Many Indian companies are finding exporting goods and manufacturing goods in China to be a difficult task despite free trade agreements. In fact, partnering up with a local Chinese company or the Chinese government did not help Tata Consultancy Services break into the Chinese market.
Instead of import duties and tariffs, the Chinese government is using restrictions such as security clearances to restrict foreign companies and individuals from doing business with local Chinese companies or engage in manufacturing enterprises in China. Similar to the Tata, there are several other companies that are finding it difficult to compete against lower priced goods.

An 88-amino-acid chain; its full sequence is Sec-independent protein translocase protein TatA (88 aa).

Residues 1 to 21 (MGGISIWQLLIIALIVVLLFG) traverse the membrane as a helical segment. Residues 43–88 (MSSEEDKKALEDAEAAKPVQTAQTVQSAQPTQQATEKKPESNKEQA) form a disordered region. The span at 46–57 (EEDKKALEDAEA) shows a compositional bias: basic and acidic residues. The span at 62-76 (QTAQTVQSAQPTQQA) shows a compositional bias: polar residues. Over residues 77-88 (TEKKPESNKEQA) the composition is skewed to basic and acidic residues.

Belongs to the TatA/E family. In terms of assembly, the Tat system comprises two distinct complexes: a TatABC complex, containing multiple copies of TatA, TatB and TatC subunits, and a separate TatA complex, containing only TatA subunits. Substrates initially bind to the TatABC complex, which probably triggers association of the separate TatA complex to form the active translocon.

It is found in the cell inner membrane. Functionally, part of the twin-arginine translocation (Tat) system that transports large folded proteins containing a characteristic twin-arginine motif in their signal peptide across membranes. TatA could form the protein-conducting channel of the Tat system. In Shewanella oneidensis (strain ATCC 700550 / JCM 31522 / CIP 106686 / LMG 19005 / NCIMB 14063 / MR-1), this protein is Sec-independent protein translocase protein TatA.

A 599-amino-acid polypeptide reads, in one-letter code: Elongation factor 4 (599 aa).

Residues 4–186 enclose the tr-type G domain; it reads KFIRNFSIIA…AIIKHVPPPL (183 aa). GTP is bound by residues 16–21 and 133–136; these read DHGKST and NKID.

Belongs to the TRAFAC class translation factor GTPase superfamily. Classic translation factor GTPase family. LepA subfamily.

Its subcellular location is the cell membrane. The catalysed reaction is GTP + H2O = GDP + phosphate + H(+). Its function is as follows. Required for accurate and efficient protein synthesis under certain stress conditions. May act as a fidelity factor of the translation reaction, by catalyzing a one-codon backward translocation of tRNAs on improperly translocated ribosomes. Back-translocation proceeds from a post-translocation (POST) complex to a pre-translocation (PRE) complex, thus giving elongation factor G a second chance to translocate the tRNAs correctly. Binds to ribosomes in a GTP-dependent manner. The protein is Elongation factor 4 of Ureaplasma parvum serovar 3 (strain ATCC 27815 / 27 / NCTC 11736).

Many Indian companies and individuals are strongly encouraging the Indian government to increase import duties on Chinese goods and file for antidumping violations with the World Trade Organization. Currently, India has 44 antidumping cases against Chinese manufacturers. The legitimacy of the WTO’s rulings and its effectiveness in providing redress to private companies looking to compete against Chinese companies remains to be seen.
If the WTO does not provide appropriate relief or redress, then India and many other countries may return to a policy of creating trade barriers against Chinese companies. The U.S. and India both need appropriate forums to redress antidumping violations by China. However, whether or not either will be able to utilize the WTO as a true enforcement body will depend on the Chinese government’s willingness to abide by their free trade agreements and WTO rulings.
For additional information about the WTO see: http://www.wto.org/